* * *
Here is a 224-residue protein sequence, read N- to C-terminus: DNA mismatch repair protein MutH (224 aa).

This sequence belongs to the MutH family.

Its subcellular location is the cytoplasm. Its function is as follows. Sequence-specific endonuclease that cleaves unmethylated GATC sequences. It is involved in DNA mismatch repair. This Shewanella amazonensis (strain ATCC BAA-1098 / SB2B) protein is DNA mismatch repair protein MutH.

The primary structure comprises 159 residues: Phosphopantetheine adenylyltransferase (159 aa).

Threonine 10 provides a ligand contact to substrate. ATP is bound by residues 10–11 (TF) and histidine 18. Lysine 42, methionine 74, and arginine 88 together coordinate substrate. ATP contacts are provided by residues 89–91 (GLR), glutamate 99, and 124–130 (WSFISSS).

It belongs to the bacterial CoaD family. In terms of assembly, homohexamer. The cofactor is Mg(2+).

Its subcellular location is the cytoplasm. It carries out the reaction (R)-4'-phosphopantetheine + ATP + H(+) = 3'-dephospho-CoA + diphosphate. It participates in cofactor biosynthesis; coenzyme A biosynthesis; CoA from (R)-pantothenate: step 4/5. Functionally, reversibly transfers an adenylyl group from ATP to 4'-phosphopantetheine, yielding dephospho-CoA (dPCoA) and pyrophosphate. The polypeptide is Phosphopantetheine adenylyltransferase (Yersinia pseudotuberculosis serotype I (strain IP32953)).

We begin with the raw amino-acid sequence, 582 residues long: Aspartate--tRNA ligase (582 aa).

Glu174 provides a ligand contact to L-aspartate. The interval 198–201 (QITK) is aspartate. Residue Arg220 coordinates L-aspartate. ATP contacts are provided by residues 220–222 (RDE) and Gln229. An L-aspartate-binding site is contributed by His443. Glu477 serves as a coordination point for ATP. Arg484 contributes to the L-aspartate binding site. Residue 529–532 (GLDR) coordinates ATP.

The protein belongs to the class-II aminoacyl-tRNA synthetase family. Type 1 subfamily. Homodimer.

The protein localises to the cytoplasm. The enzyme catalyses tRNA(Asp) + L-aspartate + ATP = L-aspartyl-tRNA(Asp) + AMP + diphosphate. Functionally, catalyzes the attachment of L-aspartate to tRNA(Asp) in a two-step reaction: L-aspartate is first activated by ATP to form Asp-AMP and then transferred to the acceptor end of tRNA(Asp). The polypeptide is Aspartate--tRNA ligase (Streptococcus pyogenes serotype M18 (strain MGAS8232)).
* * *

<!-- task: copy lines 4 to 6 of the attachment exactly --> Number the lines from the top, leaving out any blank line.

The primary structure comprises 159 residues: Phosphopantetheine adenylyltransferase (159 aa).

Threonine 10 provides a ligand contact to substrate. ATP is bound by residues 10–11 (TF) and histidine 18. Lysine 42, methionine 74, and arginine 88 together coordinate substrate. ATP contacts are provided by residues 89–91 (GLR), glutamate 99, and 124–130 (WSFISSS).

It belongs to the bacterial CoaD family. In terms of assembly, homohexamer. The cofactor is Mg(2+).